MARCH 19 — Gelang Patah was a legend in the last general election.
Then Pakatan Rakyat wanted to crush the BN stronghold of Johor, and Lim Kit Siang picked Gelang Patah as his battleground.
Lim's strategy worked. He successfully created a strong anti-establishment sentiment among the state's Chinese voters.
He not only took down former mentri besar Tan Sri Abdul Ghani Othman, but also helped PR capture a good number of parliamentary and state seats.
Abdul Ghani has since bowed out of politics, but the dust has yet to settle in Gelang Patah.
In 2013, the local MCA division chief Jason Teoh was prepared to help BN retain the Gelang Patah seat, but was forced to give way to Abdul Ghani.
He has not given up Gelang Patah until this day.
“It is not important whether my opponent will be Lim Kit Siang. I can't choose my opponent. I can only do my best to serve the people of Gelang Patah. I want them to see my work.”
Many will tend to look at Jason Teoh with a hint of compassion, a man who has been working very hard with his own resources but was denied the opportunity to run in GE13.
With the MCA leadership still holding back an official announcement of his candidacy now, his nervousness is easily felt.
Many believe his chances are slim even if he gets a chance this time.
And it is not hard to see why. Lim Kit Siang is the DAP supremo, and more than half of Gelang Patah's voters are Chinese!
But Teoh is not about to give up his fight.
He is well aware that Chinese voters are frustrated with the government and firmly reject BN. But he hopes to win some support by helping the constituents and solving their problems.
Teoh is a successful businessman with over 1,500 people working in companies under his name.
A person like him is believably a very busy one, who would put all his time and attention on his business.
But when I met him, his phone kept ringing, calls from people seeking his assistance: someone's child had been detained by the police, and someone was sick and needed him to help with hospital admission.
Despite the fact he had a lot of assistants, he insisted to pick up each of those calls personally.
With more than 130,000 voters, Gelang Patah is one of the country's most populous constituencies. Is Teoh capable of managing all the problems directed to him?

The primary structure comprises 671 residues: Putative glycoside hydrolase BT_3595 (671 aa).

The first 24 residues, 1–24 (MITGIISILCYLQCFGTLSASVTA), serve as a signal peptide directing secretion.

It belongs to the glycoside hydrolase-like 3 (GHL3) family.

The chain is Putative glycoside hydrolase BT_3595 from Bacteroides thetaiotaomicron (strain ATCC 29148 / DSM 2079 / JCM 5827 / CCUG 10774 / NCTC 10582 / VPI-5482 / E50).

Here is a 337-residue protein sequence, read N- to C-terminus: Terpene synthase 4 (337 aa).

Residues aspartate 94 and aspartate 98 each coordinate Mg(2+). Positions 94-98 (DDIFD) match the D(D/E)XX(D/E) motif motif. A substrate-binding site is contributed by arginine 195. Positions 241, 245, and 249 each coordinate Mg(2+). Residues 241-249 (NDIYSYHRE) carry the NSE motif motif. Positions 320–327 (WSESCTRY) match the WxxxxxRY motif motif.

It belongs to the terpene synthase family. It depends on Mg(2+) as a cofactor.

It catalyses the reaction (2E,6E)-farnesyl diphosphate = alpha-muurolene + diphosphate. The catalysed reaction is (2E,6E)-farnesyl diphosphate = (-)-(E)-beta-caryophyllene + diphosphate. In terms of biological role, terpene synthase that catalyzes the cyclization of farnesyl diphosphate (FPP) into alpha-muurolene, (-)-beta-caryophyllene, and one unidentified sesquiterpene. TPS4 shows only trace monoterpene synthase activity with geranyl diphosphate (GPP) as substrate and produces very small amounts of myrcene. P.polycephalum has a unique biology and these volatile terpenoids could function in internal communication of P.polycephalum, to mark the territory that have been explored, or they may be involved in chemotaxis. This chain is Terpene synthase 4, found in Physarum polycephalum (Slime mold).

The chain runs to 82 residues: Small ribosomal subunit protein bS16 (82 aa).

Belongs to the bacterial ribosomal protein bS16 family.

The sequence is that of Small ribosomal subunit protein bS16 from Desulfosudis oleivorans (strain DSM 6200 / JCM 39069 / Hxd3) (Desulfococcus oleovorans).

There are two state assembly seats under Gelang Patah; one of them is Skudai now held by DAP's Boo Cheng Hau for a second term.
A doctor by training, Boo is not only a state assemblyman but also DAP's former Johor chairman, a man playing a pivotal role in the party's substantial inroads into the BN fixed deposit state.
Of course, he was later sidelined by party leadership for differing views.
When I saw him, he declined to talk about party infighting, focusing instead on the coming election.
He was only interested in retaining his Skudai seat, and was unmoved by a possible offer to run in a parliamentary race as well.
No one will doubt his winning chances. His commitment to his political belief, his harsh criticisms against the government and his care for the many issues of this country have won him tremendous applause and approval among the local Chinese.
At the same time he is also concerned about the well-being of his voters, and has served his people with a level of enthusiasm that far outpaces that of any opposition rep.
He will not turn away help seekers and will show up personally at any local event or incident that requires his presence.
Many other opposition reps will conveniently tell their voters, “We are opposition. We can't do anything to help you.”
Datuk Seri Wee Ka Siong once said admittedly, “He is that kind of opponent MCA fears most to confront. He not only makes political comments factually but also serves his constituents conscientiously.”
Jason Teoh and Boo Cheng Hau, politicians on opposite sides of the divide, are both doing their utmost for Gelang Patah, both serving as inspiring models for Malaysian politics. — Sin Chew Daily
*This commentary was first published here.
** This is the personal opinion of the writer or publication and does not necessarily represent the views of Malay Mail.